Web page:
The means for urging may comprise respective machine screws and each of the flanges may include a threaded bore dimensioned and configured for engagement with a respective machine screw. The plate shaped member may include a recess dimensioned and configured for locating the bow shaped member and the recess in the plate shaped member may be elongated. Each of the flanges may include a boss surrounding the threaded bore and at least a part of the bosses or bushing shaped members may be dimensioned and configured and located a distance apart which may be greater than the maximum length of the recess in the plate shaped member.
The bow shaped member may be manufactured of an elastic material whereby the bow shaped member may repeatedly deform with the application of an external force to a more straight form upon the application of an external force and may reassume a bow shaped form upon release of the external force. The bow shaped member may be fabricated of a plate shaped member whereby the bow shaped member may have a substantial portion thereof formed as a curvilinear planar form.
FIG. 1 is a perspective view of a conduit body made in accordance with this invention.
FIG. 2 is a front view, partially in section, of the conduit body shown in FIG. 1.
FIG. 3 is a top view of the conduit body.
FIG. 4 is a sectional view taken along lines 4--4 in FIG. 2.
FIG. 5 is a front view, partially in section, showing the method of assembly of the cover plate.
FIG. 6 is a partial sectional view showing the method of cover plate attachment of a prior art configuration.
Referring now to the drawings, the numeral 10 refers generally to the conduit body assembly, which comprises a body 12, cover plate 14, retainer20, screws 16, and washers 18. The body 12 incorporates end portions 13 which contain internal threads 15. The internal threads 15 accept the external threads on standard rigid conduit 17, (shown in phantom in FIG. 1). The body 12 has a planar surface 19 on one side, in which is provided longitudinal opening 29. It is against the planar surface 19 that the cover plate 14 is clamped.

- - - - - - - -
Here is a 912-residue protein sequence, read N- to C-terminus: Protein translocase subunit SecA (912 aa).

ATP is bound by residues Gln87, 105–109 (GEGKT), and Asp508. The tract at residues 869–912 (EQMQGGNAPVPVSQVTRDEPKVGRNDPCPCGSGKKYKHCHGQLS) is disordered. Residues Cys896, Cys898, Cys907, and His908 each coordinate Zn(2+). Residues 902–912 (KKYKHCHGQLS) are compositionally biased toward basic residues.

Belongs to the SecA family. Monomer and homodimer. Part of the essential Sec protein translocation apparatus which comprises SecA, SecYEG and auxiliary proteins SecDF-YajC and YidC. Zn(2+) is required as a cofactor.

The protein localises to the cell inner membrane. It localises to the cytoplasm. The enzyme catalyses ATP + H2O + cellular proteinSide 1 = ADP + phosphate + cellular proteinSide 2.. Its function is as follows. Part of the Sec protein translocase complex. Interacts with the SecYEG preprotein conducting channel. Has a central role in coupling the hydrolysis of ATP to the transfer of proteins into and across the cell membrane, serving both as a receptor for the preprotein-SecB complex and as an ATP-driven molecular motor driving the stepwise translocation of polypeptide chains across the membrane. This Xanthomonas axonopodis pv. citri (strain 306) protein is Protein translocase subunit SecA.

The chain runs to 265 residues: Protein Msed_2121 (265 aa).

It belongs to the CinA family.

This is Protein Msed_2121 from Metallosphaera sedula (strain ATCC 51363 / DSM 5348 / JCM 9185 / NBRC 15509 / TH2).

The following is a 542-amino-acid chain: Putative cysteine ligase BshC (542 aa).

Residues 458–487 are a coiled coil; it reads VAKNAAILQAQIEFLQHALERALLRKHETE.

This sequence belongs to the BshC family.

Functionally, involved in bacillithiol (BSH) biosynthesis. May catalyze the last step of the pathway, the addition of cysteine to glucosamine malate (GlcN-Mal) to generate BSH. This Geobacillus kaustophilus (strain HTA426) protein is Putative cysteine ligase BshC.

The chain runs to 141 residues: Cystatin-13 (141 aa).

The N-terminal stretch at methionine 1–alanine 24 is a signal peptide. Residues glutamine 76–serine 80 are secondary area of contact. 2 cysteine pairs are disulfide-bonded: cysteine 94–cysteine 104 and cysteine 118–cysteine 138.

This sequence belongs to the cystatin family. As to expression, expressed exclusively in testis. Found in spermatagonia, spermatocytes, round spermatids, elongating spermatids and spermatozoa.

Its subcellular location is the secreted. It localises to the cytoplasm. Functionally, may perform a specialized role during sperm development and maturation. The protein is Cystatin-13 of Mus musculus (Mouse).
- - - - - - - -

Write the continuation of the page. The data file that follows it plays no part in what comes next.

The element that provides retention of the cover 14 to the body 12 is the retainer 20. The retainer 20 is essentially a connecting strap between thetwo screws 16. It consists of a central bow shaped portion 26, enlarged endportions or flanges 28 disposed at each axial extremity of the bow shaped portion 26, and bosses or bushing shaped members 22, 22. As shown in FIG. 2, the central portion 26 is formed upward or bowed to occupy the space directly under the cover 14, thereby not encroaching upon the volume needed for conductors in the main portion of the body 12. The bow shaped portion 26 is preferably formed of spring tempered high carbon steel. In other forms of the invention other elastic materials may be utilized. On each enlarged portion 28 bosses or bushing shaped members 22 with a threaded hole 24 are secured by welding, brazing, or other means or are integrally formed with the enlarged portion 28. The bosses or bushing shaped members 22 are spaced apart to match the spacing of the screws 16. The width of the enlarged portions 28 is such as to fit freely into the opening 29. However, the overall length of the retainer 20 is greater thanthe length of the opening 29. Thus, when the retainer 20 is in the final position, (as shown in FIGS. 2 and 3), and the screws 16 are tightened, the extreme ends 32 of the retainer 20 are pulled up against the surface 30 and provide retention; at the same time the cover 14 is clamped securely against the planar surface 19 of the body 12.
Since the overall length of the retainer 20 is greater than the length of the opening 29, it cannot be inserted directly into the opening 29. FIG. 5illustrates the method of insertion. One of the screws 16 is backed off sufficiently to allow that end of the retainer 20 to be inserted into the opening 29, then shifted (to the right as seen in FIG. 5) to allow the endof the opening 29 to come up against the small diameter of the boss or bushing shaped member 22. This will then allow the opposite end of of the retainer 20 to drop into the opening 29. A slight shift of the retainer 20(to the left as seen in FIG. 5) will put it in a position where both ends of the retainer 20 may be drawn up against surface 30 by tightening screws16, thereby completing the assembly. It will be understood that the tightening of the screws 16 increases the effective length of the bow shaped portion 26.